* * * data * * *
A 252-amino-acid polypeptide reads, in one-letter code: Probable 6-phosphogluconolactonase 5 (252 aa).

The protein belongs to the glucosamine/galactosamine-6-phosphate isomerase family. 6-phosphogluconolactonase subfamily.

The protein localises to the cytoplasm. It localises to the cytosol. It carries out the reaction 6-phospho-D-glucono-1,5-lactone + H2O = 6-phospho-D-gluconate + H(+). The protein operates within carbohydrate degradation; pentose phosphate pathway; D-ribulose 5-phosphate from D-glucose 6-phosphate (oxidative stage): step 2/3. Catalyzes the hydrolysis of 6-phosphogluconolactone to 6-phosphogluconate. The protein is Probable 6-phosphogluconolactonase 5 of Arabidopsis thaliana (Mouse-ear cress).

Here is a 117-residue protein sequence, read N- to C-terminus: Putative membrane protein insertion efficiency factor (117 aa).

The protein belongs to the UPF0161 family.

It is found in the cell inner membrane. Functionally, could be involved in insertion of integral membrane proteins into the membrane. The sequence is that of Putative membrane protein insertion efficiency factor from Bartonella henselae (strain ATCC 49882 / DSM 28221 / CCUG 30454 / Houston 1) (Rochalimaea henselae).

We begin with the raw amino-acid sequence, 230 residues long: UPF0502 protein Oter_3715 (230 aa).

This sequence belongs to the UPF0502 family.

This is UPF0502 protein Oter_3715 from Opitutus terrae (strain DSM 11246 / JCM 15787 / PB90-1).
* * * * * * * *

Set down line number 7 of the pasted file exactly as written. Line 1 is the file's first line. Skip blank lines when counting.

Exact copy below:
We begin with the raw amino-acid sequence, 230 residues long: UPF0502 protein Oter_3715 (230 aa).